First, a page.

UNIAP's Matt Friedman calls for action to end modern-day slavery
United Nations Inter-Agency Project on Human Trafficking (UNIAP) regional project manager Matt Friedman was first exposed to human trafficking on the streets of Nepal, over twenty years ago.
"I was a public health officer," Mr Friedman recalled during a Ted Talk earlier this month. "We were coming into contact with girls between the ages of 13 and 15 years old that were HIV positive. We couldn't understand what was going on, so we started going to the shelters."
Inside the shelters, he discovered that these young girls had been trafficked from their homes and sold into sexual slavery - they were children living in a very adult world.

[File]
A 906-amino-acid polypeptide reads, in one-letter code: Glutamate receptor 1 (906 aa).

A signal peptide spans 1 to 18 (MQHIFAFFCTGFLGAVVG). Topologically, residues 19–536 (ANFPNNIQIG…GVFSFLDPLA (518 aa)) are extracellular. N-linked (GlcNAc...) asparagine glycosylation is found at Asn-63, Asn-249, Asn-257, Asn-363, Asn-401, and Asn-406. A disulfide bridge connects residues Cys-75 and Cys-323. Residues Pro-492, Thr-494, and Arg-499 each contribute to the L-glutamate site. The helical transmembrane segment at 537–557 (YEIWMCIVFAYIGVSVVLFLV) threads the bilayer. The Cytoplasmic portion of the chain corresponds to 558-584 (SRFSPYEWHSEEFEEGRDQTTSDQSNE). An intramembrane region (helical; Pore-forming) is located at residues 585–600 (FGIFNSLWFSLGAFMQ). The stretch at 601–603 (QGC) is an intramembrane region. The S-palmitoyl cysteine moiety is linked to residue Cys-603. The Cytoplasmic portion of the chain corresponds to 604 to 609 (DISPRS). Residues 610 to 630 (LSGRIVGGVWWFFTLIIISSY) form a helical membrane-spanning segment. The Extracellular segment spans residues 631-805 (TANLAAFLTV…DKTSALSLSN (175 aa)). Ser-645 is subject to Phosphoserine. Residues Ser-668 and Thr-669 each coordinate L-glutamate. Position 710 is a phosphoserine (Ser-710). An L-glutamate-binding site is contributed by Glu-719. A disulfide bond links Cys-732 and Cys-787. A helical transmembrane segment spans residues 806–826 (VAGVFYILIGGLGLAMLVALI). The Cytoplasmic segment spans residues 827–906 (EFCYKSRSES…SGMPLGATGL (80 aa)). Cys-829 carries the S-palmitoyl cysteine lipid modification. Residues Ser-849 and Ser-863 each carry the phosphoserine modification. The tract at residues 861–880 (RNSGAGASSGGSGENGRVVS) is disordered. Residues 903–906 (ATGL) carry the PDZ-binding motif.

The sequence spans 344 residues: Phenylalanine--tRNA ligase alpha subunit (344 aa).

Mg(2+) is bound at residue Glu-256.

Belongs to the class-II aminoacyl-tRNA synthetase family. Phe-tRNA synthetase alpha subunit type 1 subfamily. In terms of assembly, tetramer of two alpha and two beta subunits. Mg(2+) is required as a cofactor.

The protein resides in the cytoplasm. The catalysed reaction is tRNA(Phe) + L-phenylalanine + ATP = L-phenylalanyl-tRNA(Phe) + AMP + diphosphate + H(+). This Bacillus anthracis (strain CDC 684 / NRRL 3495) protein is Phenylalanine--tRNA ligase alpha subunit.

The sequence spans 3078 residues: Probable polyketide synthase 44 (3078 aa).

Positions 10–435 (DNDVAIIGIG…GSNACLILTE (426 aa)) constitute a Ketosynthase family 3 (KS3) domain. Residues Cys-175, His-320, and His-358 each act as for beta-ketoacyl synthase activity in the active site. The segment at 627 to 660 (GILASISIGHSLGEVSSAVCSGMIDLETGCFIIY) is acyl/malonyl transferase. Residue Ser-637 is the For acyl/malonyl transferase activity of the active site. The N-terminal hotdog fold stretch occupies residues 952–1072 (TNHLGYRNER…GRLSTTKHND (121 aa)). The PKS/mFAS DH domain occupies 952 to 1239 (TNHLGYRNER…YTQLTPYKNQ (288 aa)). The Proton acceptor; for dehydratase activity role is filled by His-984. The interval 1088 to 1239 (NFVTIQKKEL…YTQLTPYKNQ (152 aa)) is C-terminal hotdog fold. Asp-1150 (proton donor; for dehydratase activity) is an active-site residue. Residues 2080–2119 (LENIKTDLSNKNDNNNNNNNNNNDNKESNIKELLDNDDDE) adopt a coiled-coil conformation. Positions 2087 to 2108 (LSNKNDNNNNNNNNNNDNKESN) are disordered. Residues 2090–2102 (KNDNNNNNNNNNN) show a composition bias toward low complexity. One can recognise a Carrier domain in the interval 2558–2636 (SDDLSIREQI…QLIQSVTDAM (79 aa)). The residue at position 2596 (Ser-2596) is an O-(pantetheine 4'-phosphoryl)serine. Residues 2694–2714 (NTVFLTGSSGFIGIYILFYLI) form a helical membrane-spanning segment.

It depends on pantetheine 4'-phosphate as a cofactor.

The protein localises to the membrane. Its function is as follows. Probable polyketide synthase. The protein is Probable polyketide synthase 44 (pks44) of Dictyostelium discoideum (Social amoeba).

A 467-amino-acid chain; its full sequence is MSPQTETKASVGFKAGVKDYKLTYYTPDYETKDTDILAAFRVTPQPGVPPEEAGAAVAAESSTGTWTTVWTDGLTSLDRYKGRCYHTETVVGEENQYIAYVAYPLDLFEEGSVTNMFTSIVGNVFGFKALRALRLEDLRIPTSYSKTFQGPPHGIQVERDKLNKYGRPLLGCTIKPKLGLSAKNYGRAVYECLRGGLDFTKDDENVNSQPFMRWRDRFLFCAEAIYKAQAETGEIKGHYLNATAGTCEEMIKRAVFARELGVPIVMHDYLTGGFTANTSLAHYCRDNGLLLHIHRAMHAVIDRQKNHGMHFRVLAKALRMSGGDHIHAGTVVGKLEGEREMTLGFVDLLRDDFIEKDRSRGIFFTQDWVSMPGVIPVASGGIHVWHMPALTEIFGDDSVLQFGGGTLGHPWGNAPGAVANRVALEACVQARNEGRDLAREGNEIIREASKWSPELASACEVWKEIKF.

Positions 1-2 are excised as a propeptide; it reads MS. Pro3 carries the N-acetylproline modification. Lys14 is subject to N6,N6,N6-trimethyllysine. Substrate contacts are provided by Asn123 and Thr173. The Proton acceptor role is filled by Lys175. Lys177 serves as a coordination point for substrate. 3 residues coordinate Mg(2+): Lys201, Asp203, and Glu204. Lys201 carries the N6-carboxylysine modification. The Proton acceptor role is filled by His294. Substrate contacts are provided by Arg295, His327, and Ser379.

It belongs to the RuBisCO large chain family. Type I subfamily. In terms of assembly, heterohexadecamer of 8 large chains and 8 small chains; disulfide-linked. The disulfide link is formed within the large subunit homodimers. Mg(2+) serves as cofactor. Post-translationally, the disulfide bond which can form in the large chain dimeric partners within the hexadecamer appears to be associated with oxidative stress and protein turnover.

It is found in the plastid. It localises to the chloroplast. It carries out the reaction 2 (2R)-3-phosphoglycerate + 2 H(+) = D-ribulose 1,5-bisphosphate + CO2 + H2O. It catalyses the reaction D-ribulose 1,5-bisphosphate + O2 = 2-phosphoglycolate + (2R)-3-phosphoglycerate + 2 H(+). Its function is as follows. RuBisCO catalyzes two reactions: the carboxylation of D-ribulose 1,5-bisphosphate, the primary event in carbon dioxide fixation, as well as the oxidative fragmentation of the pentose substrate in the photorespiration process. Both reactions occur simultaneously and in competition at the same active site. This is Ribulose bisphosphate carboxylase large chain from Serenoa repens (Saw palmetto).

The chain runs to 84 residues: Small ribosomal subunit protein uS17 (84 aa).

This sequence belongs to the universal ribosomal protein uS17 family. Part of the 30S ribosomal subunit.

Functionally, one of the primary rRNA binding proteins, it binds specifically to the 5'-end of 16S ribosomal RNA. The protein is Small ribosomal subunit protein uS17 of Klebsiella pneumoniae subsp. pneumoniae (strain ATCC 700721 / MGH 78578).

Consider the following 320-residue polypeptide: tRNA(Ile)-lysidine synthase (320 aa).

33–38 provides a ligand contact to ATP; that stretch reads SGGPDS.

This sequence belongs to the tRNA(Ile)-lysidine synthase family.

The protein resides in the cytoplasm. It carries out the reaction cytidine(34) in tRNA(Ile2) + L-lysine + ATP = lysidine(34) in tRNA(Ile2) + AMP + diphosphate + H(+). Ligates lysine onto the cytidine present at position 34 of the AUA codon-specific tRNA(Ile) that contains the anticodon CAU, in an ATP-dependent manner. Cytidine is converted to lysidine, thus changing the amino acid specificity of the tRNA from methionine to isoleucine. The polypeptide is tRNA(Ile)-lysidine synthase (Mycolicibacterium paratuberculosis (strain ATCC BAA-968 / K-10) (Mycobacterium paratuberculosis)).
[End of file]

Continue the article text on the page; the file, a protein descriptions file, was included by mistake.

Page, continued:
Today, some two decades later, 21 million people are enslaved around the world. They are trapped in indentured servitude, forced labor, sexual slavery; if they stood shoulder to shoulder, their human chain would stretch from Beijing to Cape Town, Mr Friedman described.
He offered three areas of action to increase awareness about slavery and fight human trafficking:
1) Get the word out about the numbers: "If you don't know slavery exists," he said, "how can you do anything about it?"
2) Lend skills to the anti-human trafficking movement. He called on teachers to educate their students, and writers and journalists to tell the stories of trafficking victims.
3) Consume consciously: "As consumers you make choices about products. And because 75% of what we're dealing with is labor trafficking that is associated with supply chains. go online before you buy your next telephone. Make sure that the company you're buying from is responsible.
Watch Mr Friedman's talk in its entirety here: